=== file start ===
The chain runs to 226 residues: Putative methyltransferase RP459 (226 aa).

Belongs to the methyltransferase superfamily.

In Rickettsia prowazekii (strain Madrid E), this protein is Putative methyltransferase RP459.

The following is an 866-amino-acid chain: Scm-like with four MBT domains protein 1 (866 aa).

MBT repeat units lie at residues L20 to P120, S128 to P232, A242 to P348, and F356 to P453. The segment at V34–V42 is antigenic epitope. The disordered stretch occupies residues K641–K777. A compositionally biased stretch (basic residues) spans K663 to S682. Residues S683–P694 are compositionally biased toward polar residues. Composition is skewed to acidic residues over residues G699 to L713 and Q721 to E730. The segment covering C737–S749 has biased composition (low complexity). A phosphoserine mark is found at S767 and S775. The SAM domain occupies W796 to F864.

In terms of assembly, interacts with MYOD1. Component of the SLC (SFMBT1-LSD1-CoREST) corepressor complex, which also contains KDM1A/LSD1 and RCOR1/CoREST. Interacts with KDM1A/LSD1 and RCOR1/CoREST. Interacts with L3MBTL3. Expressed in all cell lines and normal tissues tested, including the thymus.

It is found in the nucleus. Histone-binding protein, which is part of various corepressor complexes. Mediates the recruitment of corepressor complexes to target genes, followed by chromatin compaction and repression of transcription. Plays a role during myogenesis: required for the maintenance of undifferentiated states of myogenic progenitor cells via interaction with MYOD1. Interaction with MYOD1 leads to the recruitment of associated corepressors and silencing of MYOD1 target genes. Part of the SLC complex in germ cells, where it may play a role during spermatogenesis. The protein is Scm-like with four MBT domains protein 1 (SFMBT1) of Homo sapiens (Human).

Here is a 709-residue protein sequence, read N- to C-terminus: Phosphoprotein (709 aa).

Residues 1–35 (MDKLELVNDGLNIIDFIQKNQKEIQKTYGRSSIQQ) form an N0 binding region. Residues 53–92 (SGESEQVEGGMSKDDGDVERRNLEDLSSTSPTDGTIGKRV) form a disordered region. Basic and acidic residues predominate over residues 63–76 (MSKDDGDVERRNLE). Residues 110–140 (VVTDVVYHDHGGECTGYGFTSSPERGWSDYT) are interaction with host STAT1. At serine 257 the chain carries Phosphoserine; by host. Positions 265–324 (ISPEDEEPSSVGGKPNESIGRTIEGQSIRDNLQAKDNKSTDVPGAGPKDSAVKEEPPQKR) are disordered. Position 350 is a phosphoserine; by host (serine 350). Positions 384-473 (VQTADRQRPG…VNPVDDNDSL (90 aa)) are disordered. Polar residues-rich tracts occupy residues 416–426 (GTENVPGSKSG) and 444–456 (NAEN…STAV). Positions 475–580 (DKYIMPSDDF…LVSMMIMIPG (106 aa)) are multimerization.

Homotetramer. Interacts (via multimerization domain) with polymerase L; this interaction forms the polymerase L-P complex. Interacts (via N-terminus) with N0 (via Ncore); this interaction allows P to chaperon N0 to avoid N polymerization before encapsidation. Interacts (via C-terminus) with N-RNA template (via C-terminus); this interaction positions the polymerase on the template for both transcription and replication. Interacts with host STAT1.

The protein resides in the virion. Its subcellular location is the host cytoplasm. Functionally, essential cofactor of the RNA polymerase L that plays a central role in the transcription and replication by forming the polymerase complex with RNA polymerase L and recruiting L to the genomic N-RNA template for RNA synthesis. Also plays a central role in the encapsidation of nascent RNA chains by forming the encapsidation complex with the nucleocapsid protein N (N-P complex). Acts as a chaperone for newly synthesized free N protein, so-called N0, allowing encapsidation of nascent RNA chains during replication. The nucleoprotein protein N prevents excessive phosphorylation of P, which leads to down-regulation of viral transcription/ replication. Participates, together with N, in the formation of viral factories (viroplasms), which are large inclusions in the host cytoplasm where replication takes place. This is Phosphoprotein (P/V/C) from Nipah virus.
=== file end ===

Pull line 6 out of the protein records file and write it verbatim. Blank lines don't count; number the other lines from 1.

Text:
In terms of assembly, interacts with MYOD1. Component of the SLC (SFMBT1-LSD1-CoREST) corepressor complex, which also contains KDM1A/LSD1 and RCOR1/CoREST. Interacts with KDM1A/LSD1 and RCOR1/CoREST. Interacts with L3MBTL3. Expressed in all cell lines and normal tissues tested, including the thymus.